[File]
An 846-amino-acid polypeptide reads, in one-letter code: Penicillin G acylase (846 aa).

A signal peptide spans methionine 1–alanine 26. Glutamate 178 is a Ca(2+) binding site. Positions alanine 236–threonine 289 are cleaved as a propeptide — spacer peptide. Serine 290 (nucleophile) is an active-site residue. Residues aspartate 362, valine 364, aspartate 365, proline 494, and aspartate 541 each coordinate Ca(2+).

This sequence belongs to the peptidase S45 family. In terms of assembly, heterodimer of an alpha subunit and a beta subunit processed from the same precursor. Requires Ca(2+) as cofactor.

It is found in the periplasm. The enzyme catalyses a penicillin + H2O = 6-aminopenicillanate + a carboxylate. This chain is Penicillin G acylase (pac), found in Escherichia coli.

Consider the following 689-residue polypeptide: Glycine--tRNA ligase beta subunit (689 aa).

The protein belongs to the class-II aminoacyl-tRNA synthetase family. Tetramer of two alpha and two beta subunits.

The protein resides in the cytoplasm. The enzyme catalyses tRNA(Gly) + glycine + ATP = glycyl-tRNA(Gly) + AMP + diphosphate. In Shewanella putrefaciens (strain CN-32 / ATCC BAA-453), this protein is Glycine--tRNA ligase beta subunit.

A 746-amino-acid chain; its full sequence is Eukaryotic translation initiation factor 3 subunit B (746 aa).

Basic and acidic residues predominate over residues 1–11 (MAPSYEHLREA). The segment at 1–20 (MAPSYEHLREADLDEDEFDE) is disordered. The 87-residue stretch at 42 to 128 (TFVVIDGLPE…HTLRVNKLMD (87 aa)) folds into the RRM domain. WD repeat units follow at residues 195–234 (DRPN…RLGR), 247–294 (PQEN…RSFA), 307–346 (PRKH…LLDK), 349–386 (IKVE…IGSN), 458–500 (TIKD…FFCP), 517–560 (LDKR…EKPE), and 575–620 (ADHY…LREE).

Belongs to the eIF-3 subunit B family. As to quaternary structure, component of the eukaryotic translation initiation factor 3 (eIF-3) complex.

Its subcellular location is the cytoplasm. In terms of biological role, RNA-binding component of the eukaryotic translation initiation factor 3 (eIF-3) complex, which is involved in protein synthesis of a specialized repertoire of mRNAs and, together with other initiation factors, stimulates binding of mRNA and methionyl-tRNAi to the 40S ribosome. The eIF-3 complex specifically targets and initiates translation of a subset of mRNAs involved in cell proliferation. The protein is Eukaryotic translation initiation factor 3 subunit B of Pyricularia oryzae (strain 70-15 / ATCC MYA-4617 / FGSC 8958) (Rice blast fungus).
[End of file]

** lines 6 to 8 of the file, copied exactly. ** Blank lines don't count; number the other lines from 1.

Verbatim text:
The protein belongs to the class-II aminoacyl-tRNA synthetase family. Tetramer of two alpha and two beta subunits.

The protein resides in the cytoplasm. The enzyme catalyses tRNA(Gly) + glycine + ATP = glycyl-tRNA(Gly) + AMP + diphosphate. In Shewanella putrefaciens (strain CN-32 / ATCC BAA-453), this protein is Glycine--tRNA ligase beta subunit.

A 746-amino-acid chain; its full sequence is Eukaryotic translation initiation factor 3 subunit B (746 aa).